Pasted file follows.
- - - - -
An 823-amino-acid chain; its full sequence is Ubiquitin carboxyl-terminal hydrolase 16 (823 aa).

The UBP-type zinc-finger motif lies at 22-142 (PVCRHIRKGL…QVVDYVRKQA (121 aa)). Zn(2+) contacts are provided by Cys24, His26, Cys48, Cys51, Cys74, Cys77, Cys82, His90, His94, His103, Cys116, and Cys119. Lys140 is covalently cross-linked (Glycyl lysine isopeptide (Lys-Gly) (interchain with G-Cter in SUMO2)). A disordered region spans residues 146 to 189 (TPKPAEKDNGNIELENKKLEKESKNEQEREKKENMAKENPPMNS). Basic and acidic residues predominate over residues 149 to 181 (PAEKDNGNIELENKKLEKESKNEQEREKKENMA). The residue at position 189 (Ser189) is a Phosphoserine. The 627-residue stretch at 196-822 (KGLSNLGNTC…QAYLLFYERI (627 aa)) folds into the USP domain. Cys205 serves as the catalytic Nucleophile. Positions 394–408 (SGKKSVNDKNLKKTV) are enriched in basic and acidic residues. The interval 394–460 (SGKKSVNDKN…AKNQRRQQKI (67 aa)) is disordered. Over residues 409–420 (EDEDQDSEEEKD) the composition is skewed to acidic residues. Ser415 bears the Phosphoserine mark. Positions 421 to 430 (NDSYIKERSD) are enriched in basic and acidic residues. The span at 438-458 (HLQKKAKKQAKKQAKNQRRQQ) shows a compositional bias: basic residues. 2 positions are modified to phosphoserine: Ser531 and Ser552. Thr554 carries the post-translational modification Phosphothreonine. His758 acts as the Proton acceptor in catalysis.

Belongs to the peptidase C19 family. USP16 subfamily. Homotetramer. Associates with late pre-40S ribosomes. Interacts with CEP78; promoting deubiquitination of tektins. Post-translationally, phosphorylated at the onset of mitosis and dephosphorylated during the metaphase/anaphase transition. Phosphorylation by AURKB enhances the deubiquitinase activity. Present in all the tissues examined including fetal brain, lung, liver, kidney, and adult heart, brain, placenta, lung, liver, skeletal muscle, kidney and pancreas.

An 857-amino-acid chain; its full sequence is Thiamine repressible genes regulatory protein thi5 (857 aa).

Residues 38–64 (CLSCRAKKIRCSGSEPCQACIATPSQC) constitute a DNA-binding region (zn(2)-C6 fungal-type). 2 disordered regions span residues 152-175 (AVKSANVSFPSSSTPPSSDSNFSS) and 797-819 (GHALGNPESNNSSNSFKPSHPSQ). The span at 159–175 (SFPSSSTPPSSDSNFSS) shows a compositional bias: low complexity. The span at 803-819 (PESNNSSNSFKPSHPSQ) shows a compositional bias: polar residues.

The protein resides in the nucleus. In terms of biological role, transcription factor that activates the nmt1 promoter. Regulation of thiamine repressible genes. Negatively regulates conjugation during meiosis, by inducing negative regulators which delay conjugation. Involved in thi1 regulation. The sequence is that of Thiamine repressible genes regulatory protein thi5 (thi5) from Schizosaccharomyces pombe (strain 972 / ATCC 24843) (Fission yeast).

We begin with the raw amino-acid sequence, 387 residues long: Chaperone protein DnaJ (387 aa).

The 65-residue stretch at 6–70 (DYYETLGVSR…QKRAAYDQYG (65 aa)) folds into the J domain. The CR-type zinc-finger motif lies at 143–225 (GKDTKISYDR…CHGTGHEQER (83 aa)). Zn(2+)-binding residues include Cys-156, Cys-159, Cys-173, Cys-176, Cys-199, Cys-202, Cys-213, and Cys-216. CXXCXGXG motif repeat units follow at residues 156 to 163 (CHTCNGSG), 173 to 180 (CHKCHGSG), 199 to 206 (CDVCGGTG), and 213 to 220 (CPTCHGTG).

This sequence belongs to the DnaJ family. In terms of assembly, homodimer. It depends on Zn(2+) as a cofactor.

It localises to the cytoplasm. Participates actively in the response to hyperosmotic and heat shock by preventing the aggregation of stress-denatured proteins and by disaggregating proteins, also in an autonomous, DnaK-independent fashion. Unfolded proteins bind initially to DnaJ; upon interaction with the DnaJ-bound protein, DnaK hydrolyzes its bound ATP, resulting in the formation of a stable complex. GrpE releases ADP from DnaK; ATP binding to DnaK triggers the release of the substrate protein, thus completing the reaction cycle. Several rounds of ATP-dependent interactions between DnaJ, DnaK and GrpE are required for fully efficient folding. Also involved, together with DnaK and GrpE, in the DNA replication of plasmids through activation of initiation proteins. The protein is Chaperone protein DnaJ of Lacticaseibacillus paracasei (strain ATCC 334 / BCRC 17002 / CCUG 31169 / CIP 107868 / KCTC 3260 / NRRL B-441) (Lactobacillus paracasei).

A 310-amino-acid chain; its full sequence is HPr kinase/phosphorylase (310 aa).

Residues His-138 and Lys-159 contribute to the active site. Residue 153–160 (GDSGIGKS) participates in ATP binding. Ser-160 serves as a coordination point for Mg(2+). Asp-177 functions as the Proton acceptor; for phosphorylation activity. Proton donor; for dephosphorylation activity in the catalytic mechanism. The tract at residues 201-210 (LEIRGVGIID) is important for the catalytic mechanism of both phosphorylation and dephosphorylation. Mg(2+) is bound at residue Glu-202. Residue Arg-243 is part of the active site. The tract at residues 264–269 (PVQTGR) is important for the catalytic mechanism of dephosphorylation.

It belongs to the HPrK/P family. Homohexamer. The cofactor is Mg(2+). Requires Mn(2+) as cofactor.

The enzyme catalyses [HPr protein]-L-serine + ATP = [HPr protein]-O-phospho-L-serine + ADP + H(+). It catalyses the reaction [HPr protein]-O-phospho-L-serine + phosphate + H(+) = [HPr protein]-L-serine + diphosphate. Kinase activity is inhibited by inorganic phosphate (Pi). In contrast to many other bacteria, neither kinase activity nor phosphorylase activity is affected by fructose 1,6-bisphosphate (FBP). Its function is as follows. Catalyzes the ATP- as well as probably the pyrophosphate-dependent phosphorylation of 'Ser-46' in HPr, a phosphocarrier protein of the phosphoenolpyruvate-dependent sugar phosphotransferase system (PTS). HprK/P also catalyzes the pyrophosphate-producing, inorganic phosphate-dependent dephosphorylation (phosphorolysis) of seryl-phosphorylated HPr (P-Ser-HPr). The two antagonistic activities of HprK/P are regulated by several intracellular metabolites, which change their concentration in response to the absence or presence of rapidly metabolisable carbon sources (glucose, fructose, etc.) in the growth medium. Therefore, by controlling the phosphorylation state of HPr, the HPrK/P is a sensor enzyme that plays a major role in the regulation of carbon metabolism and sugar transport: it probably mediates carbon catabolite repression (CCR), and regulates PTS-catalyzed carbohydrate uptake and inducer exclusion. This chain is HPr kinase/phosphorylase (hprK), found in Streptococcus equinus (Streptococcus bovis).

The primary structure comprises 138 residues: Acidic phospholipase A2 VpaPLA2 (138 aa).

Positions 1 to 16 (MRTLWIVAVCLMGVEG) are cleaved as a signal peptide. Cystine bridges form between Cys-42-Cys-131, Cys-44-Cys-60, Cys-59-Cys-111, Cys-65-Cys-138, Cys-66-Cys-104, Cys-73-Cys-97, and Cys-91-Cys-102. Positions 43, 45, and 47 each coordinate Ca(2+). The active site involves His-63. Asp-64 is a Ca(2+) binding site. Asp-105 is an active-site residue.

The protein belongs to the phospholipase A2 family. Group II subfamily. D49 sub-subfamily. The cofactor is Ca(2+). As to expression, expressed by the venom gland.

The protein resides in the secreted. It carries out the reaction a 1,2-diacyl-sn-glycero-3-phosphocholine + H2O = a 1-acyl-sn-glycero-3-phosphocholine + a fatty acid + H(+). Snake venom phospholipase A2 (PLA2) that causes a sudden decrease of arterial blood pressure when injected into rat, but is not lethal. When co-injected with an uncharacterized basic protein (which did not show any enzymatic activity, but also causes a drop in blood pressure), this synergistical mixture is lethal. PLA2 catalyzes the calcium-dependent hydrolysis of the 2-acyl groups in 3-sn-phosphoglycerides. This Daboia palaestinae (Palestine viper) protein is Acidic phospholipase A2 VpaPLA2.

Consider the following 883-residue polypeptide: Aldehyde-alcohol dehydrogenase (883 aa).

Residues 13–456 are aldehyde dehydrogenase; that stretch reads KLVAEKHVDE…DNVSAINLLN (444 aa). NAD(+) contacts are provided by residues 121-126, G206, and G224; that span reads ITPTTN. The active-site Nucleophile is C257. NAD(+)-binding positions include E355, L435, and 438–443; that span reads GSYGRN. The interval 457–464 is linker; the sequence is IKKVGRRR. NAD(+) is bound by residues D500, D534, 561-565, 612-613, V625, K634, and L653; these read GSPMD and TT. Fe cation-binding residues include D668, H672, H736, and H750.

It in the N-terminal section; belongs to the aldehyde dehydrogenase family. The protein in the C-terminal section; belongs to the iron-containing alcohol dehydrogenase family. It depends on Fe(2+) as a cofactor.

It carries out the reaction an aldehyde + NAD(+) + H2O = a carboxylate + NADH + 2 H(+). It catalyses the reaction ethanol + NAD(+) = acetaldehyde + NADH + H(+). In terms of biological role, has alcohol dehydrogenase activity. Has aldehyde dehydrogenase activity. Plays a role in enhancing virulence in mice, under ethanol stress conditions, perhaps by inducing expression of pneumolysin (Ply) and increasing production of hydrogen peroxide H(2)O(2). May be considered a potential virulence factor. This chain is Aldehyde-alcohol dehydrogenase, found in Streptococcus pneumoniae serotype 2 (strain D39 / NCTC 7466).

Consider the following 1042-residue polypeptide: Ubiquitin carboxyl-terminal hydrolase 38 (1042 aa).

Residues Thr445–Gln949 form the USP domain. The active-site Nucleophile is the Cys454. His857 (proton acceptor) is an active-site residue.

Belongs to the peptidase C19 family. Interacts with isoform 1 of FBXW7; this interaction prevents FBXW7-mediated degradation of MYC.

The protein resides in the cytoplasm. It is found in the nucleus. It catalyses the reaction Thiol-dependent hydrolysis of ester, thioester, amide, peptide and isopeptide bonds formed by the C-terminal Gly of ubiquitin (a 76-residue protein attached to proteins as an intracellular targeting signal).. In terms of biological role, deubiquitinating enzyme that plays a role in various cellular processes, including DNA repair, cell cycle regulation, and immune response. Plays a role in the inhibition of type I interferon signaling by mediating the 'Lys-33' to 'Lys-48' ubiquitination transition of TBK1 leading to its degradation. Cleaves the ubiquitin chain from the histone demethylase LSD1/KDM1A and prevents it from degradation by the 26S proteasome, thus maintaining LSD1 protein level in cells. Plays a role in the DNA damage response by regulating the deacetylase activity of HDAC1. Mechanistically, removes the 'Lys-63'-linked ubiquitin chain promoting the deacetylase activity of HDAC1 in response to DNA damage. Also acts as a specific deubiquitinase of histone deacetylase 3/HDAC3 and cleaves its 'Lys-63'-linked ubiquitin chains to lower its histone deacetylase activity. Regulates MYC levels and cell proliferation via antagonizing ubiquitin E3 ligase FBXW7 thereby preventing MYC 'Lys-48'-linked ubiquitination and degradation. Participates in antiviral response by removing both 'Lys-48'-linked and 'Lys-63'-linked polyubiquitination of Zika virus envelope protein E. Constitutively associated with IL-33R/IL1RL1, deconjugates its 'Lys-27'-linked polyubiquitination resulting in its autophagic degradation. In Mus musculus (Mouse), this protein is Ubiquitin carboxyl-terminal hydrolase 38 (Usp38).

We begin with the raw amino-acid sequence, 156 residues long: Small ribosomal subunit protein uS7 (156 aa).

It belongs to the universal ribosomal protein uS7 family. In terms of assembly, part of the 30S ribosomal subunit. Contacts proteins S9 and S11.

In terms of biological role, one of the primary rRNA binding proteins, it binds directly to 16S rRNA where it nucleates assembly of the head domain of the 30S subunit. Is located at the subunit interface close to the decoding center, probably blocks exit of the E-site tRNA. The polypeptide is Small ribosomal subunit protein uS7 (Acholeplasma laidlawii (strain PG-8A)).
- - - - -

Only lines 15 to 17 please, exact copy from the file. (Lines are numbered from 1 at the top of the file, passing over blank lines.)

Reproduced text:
The primary structure comprises 138 residues: Acidic phospholipase A2 VpaPLA2 (138 aa).

Positions 1 to 16 (MRTLWIVAVCLMGVEG) are cleaved as a signal peptide. Cystine bridges form between Cys-42-Cys-131, Cys-44-Cys-60, Cys-59-Cys-111, Cys-65-Cys-138, Cys-66-Cys-104, Cys-73-Cys-97, and Cys-91-Cys-102. Positions 43, 45, and 47 each coordinate Ca(2+). The active site involves His-63. Asp-64 is a Ca(2+) binding site. Asp-105 is an active-site residue.

The protein belongs to the phospholipase A2 family. Group II subfamily. D49 sub-subfamily. The cofactor is Ca(2+). As to expression, expressed by the venom gland.